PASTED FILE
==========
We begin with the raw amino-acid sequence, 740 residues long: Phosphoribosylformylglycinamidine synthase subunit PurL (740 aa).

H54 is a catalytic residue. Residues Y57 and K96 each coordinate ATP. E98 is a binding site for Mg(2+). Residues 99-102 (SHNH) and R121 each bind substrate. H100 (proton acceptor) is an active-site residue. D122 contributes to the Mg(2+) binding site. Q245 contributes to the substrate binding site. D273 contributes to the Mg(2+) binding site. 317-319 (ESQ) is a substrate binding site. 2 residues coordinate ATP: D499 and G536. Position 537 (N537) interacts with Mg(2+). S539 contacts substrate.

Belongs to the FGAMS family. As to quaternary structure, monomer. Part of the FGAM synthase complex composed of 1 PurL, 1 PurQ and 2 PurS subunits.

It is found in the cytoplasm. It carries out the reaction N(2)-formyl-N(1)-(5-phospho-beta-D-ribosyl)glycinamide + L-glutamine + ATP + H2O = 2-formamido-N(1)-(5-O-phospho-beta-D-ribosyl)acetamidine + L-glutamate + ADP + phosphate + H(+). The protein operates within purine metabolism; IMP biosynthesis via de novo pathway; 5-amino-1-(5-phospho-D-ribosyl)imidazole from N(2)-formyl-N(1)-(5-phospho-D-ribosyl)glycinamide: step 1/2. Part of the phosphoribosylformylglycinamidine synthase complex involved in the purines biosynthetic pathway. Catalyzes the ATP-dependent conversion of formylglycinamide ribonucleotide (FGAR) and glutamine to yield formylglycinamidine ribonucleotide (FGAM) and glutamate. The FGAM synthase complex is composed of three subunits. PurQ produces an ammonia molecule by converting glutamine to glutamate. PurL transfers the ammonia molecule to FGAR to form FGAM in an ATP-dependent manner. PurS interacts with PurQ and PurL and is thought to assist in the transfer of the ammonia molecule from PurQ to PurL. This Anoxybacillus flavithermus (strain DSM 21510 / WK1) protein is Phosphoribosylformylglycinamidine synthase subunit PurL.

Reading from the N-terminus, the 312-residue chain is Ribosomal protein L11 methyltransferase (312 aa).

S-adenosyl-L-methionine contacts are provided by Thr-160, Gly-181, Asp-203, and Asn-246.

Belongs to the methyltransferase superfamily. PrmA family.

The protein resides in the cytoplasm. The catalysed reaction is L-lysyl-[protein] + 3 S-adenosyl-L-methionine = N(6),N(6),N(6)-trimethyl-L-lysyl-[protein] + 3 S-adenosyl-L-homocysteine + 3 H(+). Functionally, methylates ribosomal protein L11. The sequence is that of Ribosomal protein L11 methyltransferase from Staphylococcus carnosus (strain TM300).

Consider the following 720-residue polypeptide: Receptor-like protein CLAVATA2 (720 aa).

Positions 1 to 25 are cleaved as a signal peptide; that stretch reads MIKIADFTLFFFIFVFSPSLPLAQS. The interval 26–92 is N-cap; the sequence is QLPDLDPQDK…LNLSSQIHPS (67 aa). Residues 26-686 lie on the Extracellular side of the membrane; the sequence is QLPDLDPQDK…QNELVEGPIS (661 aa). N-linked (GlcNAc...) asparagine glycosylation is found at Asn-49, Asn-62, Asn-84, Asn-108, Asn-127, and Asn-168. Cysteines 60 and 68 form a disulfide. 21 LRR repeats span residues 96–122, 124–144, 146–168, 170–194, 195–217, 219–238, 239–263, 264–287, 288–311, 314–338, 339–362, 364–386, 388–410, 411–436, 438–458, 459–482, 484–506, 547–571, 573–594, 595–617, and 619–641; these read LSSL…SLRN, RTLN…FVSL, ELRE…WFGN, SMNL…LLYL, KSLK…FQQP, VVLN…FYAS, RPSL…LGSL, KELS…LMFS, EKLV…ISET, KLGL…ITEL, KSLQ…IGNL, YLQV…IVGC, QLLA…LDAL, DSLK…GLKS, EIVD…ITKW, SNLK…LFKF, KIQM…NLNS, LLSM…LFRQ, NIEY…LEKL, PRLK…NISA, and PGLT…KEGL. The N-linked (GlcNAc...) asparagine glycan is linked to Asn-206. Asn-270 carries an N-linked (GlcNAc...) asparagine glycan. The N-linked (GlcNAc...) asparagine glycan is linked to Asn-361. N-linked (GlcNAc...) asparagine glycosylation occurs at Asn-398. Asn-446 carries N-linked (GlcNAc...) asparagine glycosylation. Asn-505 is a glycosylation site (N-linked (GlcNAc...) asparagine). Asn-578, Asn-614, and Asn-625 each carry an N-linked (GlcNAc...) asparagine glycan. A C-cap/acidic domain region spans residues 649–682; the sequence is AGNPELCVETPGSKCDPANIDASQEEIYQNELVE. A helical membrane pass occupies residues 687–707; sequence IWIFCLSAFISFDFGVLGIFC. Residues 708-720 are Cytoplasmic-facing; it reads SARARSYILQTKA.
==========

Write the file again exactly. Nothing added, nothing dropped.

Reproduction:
We begin with the raw amino-acid sequence, 740 residues long: Phosphoribosylformylglycinamidine synthase subunit PurL (740 aa).

H54 is a catalytic residue. Residues Y57 and K96 each coordinate ATP. E98 is a binding site for Mg(2+). Residues 99-102 (SHNH) and R121 each bind substrate. H100 (proton acceptor) is an active-site residue. D122 contributes to the Mg(2+) binding site. Q245 contributes to the substrate binding site. D273 contributes to the Mg(2+) binding site. 317-319 (ESQ) is a substrate binding site. 2 residues coordinate ATP: D499 and G536. Position 537 (N537) interacts with Mg(2+). S539 contacts substrate.

Belongs to the FGAMS family. As to quaternary structure, monomer. Part of the FGAM synthase complex composed of 1 PurL, 1 PurQ and 2 PurS subunits.

It is found in the cytoplasm. It carries out the reaction N(2)-formyl-N(1)-(5-phospho-beta-D-ribosyl)glycinamide + L-glutamine + ATP + H2O = 2-formamido-N(1)-(5-O-phospho-beta-D-ribosyl)acetamidine + L-glutamate + ADP + phosphate + H(+). The protein operates within purine metabolism; IMP biosynthesis via de novo pathway; 5-amino-1-(5-phospho-D-ribosyl)imidazole from N(2)-formyl-N(1)-(5-phospho-D-ribosyl)glycinamide: step 1/2. Part of the phosphoribosylformylglycinamidine synthase complex involved in the purines biosynthetic pathway. Catalyzes the ATP-dependent conversion of formylglycinamide ribonucleotide (FGAR) and glutamine to yield formylglycinamidine ribonucleotide (FGAM) and glutamate. The FGAM synthase complex is composed of three subunits. PurQ produces an ammonia molecule by converting glutamine to glutamate. PurL transfers the ammonia molecule to FGAR to form FGAM in an ATP-dependent manner. PurS interacts with PurQ and PurL and is thought to assist in the transfer of the ammonia molecule from PurQ to PurL. This Anoxybacillus flavithermus (strain DSM 21510 / WK1) protein is Phosphoribosylformylglycinamidine synthase subunit PurL.

Reading from the N-terminus, the 312-residue chain is Ribosomal protein L11 methyltransferase (312 aa).

S-adenosyl-L-methionine contacts are provided by Thr-160, Gly-181, Asp-203, and Asn-246.

Belongs to the methyltransferase superfamily. PrmA family.

The protein resides in the cytoplasm. The catalysed reaction is L-lysyl-[protein] + 3 S-adenosyl-L-methionine = N(6),N(6),N(6)-trimethyl-L-lysyl-[protein] + 3 S-adenosyl-L-homocysteine + 3 H(+). Functionally, methylates ribosomal protein L11. The sequence is that of Ribosomal protein L11 methyltransferase from Staphylococcus carnosus (strain TM300).

Consider the following 720-residue polypeptide: Receptor-like protein CLAVATA2 (720 aa).

Positions 1 to 25 are cleaved as a signal peptide; that stretch reads MIKIADFTLFFFIFVFSPSLPLAQS. The interval 26–92 is N-cap; the sequence is QLPDLDPQDK…LNLSSQIHPS (67 aa). Residues 26-686 lie on the Extracellular side of the membrane; the sequence is QLPDLDPQDK…QNELVEGPIS (661 aa). N-linked (GlcNAc...) asparagine glycosylation is found at Asn-49, Asn-62, Asn-84, Asn-108, Asn-127, and Asn-168. Cysteines 60 and 68 form a disulfide. 21 LRR repeats span residues 96–122, 124–144, 146–168, 170–194, 195–217, 219–238, 239–263, 264–287, 288–311, 314–338, 339–362, 364–386, 388–410, 411–436, 438–458, 459–482, 484–506, 547–571, 573–594, 595–617, and 619–641; these read LSSL…SLRN, RTLN…FVSL, ELRE…WFGN, SMNL…LLYL, KSLK…FQQP, VVLN…FYAS, RPSL…LGSL, KELS…LMFS, EKLV…ISET, KLGL…ITEL, KSLQ…IGNL, YLQV…IVGC, QLLA…LDAL, DSLK…GLKS, EIVD…ITKW, SNLK…LFKF, KIQM…NLNS, LLSM…LFRQ, NIEY…LEKL, PRLK…NISA, and PGLT…KEGL. The N-linked (GlcNAc...) asparagine glycan is linked to Asn-206. Asn-270 carries an N-linked (GlcNAc...) asparagine glycan. The N-linked (GlcNAc...) asparagine glycan is linked to Asn-361. N-linked (GlcNAc...) asparagine glycosylation occurs at Asn-398. Asn-446 carries N-linked (GlcNAc...) asparagine glycosylation. Asn-505 is a glycosylation site (N-linked (GlcNAc...) asparagine). Asn-578, Asn-614, and Asn-625 each carry an N-linked (GlcNAc...) asparagine glycan. A C-cap/acidic domain region spans residues 649–682; the sequence is AGNPELCVETPGSKCDPANIDASQEEIYQNELVE. A helical membrane pass occupies residues 687–707; sequence IWIFCLSAFISFDFGVLGIFC. Residues 708-720 are Cytoplasmic-facing; it reads SARARSYILQTKA.